First Federal Corporation--Costs

B-293373.2: Apr 21, 2004

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First Federal Corporation requests that we recommend that it be reimbursed the costs of filing and pursuing its protest challenging the award of a contract to Independent Services Corp. (ISC) under request for quotations (RFQ) No. SSA-RFQ-03-0159, issued by the Social Security Administration (SSA) for storage of magnetic media.

We deny the request.

B-293373.2, First Federal Corporation--Costs, April 21, 2004


Matter of: First Federal Corporation--Costs

File: B-293373.2

Date: April 21, 2004

Richard J. Vacura, Esq., and Peter C. Sales, Esq., Morrison & Foerster, for the protester.
Seth Binstock, Esq., Social Security Administration, for the agency.
Paul E. Jordan, Esq., and John M. Melody, Esq., Office of the General Counsel, GAO, participated in the preparation of the decision.


Where agency took corrective action (amendment of solicitation and resolicitation) in response to protest challenging agency's relaxation of solicitation's geographical location requirement, GAO nevertheless will not recommend reimbursement of protest costs, since relaxation did not result in competitive prejudice to protester, and corrective action therefore was not in response to a clearly meritorious protest.


First Federal Corporation requests that we recommend that it be reimbursed the costs of filing and pursuing its protest challenging the award of a contract to Independent Services Corp. (ISC) under request for quotations (RFQ) No. SSA-RFQ-03-0159, issued by the Social Security Administration (SSA) for storage of magnetic media.

We deny the request.

The solicitation, a small business set-aside, sought quotations for transportation and storage of magnetic media from SSA's National Computer Center (NCC). Quotations were to be evaluated on a –best value— basis, taking into consideration price, experience, past performance, and acceptability of the proposed facility. Among other requirements, the RFQ specified that a proposed facility shall be located not less than 25 miles, point-to-point, from the SSA complex in Woodlawn, Maryland. The minimum distance requirement was intended to provide adequate separation of geographic areas and subsequent protection from fire, flood, earthquakes, and other acts of nature. ISC and First Federal submitted quotations, both of which were found acceptable under all factors, including the geographic location of their proposed facilities. The contracting officer concluded that the quotations were technically equal, and made award to ISC based on its significantly lower price. After the agency denied First Federal's agency-level protest, it filed a protest with our Office.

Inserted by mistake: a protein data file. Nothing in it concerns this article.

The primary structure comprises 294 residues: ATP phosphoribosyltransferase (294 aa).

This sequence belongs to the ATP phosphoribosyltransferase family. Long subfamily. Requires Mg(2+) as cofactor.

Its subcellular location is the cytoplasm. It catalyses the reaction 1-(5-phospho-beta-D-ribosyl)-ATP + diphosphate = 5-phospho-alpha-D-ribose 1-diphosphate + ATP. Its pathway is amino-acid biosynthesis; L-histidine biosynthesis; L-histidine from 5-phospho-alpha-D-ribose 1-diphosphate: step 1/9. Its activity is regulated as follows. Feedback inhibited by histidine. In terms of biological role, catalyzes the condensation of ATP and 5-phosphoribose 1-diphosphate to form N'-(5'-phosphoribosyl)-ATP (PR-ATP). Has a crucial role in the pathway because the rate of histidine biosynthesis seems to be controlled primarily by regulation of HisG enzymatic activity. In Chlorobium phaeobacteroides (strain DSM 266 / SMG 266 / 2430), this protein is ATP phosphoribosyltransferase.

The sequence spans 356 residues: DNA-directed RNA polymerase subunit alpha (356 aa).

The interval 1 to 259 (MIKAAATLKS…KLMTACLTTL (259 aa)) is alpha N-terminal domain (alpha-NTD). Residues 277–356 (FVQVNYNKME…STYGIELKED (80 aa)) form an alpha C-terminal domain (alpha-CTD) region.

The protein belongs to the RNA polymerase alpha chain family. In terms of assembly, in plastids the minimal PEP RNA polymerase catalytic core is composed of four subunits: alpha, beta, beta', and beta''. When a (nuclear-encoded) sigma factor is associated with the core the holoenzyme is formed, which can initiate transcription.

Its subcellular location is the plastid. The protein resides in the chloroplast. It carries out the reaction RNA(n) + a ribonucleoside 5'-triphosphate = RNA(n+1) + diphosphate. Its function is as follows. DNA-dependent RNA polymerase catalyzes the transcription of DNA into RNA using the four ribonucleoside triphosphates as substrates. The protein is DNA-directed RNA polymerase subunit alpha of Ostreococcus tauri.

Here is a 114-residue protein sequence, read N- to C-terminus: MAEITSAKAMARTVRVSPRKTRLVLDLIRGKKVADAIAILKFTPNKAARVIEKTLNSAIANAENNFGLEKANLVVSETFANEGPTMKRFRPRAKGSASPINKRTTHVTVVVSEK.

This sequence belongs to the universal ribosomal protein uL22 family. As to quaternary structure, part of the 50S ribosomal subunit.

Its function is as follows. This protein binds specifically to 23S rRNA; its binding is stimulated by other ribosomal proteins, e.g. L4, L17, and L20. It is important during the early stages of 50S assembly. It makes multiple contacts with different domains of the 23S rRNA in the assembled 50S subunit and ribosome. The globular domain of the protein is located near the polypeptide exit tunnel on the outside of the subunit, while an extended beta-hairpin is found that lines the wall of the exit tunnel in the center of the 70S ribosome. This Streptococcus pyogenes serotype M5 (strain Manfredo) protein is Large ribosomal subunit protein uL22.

Among other issues, First Federal argued that the award was improper because a surveyor's report it obtained indicated that ISC's facility was less than 25 miles away from the NCC, and thus did not meet the geographical restriction in the RFQ. In its response to the protest, SSA explained that its evaluator used mapping software from the Internet to measure the point-to-point distance for each vendor. Because the NCC is a secure facility located in a heavily wooded area and is not physically located near its street address, the evaluator used the software's zoom feature to approximate the physical location of the NCC. Using this method, he reportedly determined that ISC's facility was at least 25 miles away and that the quotation was acceptable. However, he did not print out the results of his measurements.

After reviewing the agency's explanation, we requested that it re-run the ISC measurements and produce both a printout of that calculation, and a declaration from the evaluator recounting his methodology in the original and re-run measurements. SSA reportedly repeated the evaluator's measurement several times using the same methodology as before, but could not obtain a result showing ISC's facility to be at least 25 miles away from the NCC. According to SSA, it most often obtained a result of 24.4 miles. Reasoning that another half-mile of distance did not provide any additional security from acts of nature, SSA determined that the 25-mile requirement did not reflect its actual needs, and informed us that it intended to determine its true needs, then amend the specification and release a new solicitation. Based on this corrective action, we dismissed First Federal's protest as academic (B'293373, Jan. 30, 2004).